It’s been more than 2 years and a half since I last blogged on Oracle performance. I had the feeling I could not carry on this extra time activity when I started managing a 20 people DBA team and 4 technologies (including 2 Oracle competitors- Microsoft and Sybase which has ASE and IQ). It would have been difficult in the first place not to be labeled Oracle-biased by Oracle competitors if I did. I also moved from in-depth troubleshooting, which provided me material to write, to architecture design. This is more on assessing business requirements and translating them into technologies, with an emphasis on scalability and Business Continuity . Although ideas could still have been shared, perhaps towards a different audience, I decided it was time to stop, at least while I was holding this position. I left the blog online though and it still attracts 3000 hits a month as of August 2010, something that slightly worries me as the material will invariably become obsolete. If you read those lines, please note I was working on 10.2.0.4 or on older 10g releases.
August 26, 2010
I submitted an abstract to the Oracle OpenWorld 2010 that was found to be worthwhile enough to be accepted. Here are the session details:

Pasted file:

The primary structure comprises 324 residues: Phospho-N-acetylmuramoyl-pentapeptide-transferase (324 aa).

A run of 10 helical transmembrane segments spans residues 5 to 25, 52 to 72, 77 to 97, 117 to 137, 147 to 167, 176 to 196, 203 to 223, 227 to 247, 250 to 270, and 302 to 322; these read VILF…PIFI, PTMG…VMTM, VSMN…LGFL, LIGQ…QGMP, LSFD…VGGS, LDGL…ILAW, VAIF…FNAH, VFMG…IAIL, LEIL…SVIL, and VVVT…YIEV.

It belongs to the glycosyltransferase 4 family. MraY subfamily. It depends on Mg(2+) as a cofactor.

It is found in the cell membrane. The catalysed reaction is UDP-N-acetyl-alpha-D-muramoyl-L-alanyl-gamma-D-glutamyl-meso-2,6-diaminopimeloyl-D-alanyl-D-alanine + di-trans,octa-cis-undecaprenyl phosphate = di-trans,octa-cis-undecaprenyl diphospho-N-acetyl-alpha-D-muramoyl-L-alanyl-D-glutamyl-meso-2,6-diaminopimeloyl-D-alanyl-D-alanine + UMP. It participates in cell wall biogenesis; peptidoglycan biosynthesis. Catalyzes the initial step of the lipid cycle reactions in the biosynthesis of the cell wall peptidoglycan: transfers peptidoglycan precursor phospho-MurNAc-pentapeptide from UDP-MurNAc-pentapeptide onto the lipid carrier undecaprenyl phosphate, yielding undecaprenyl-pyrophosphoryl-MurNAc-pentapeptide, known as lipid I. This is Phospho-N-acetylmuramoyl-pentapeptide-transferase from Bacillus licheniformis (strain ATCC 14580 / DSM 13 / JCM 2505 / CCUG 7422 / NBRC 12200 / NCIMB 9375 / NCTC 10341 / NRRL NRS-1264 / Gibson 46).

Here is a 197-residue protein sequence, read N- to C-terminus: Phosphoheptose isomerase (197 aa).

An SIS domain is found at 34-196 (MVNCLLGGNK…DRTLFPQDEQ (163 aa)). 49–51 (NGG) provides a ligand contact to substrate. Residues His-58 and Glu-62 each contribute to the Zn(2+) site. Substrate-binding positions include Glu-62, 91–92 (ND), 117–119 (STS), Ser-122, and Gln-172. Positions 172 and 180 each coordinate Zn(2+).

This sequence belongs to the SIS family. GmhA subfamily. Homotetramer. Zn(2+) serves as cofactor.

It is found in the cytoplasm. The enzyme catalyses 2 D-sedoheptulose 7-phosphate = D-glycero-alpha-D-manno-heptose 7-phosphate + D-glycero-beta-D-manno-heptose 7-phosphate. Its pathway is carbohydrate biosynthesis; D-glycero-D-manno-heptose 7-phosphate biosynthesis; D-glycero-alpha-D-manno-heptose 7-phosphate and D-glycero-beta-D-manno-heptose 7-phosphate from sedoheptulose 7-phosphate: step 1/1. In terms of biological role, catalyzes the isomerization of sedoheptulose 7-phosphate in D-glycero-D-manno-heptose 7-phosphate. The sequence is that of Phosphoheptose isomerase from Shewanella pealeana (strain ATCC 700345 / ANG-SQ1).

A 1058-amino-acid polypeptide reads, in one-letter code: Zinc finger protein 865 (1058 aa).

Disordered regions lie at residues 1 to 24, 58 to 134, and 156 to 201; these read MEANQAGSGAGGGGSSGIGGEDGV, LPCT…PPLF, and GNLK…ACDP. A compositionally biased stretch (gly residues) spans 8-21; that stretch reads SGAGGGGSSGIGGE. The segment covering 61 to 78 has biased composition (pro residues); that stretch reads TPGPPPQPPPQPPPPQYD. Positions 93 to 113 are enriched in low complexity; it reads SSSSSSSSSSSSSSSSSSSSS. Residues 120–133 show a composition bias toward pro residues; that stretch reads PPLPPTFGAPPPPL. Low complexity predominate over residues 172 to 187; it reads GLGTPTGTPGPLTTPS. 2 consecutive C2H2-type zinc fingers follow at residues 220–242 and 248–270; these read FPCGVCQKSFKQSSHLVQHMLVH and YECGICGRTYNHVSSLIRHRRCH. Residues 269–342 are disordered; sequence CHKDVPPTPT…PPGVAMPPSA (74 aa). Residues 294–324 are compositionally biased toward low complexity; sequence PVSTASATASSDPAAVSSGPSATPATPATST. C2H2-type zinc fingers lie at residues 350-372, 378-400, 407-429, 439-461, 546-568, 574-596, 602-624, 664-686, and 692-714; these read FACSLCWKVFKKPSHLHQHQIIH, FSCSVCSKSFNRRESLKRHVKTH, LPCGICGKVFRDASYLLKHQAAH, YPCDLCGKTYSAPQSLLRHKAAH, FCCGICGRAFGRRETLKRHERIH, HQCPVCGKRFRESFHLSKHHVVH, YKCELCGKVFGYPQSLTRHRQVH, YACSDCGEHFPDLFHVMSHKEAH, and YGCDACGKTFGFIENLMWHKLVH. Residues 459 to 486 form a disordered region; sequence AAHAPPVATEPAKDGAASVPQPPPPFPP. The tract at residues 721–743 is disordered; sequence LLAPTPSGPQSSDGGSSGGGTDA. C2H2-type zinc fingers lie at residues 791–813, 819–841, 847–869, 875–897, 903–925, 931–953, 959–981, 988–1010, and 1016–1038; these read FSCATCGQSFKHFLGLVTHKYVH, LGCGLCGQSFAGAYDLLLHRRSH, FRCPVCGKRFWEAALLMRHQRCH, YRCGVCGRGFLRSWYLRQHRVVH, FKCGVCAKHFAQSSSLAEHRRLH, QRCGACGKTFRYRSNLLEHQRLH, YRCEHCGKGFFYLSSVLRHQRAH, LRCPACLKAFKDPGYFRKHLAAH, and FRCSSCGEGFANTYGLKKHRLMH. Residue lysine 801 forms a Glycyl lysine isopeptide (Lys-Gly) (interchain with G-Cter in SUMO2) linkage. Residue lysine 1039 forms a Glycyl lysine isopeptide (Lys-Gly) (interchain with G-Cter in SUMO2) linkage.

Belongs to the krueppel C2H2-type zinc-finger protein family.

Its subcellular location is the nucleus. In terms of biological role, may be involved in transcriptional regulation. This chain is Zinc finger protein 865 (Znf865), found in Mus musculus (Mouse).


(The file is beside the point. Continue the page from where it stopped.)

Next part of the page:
Speaker(s) Christian BILIEN, BNP PARIBAS Corporate Investment Banking, Head of the DBAs
Monday, September 20, 2:00PM | Moscone South, Rm 236 60 min.
Session ID: S314649
Title: Large-Scale Oracle RAC (and Sun Oracle Database Machine) Scalability Design
Abstract: In this technical session, hear how a large corporate investment bank tames a yearly 50 percent to 100 percent data growth rate with Oracle Real Application Clusters (Oracle RAC) and Sun Oracle Database Machines. With databases totaling hundreds of terabytes, an integrated design of databases, storage, and servers is the cornerstone of scalability. This presentation highlights storage design from an Oracle RAC perspective as well as the specific challenges of Oracle RAC data warehouses and Oracle RAC geographical clusters. Real-life measurements on Oracle Solaris, Linux, EMC² storage, and RDS over InfiniBand (outside and inside the Sun Oracle Database Machine) illustrate performance and scalability perspectives and bottlenecks.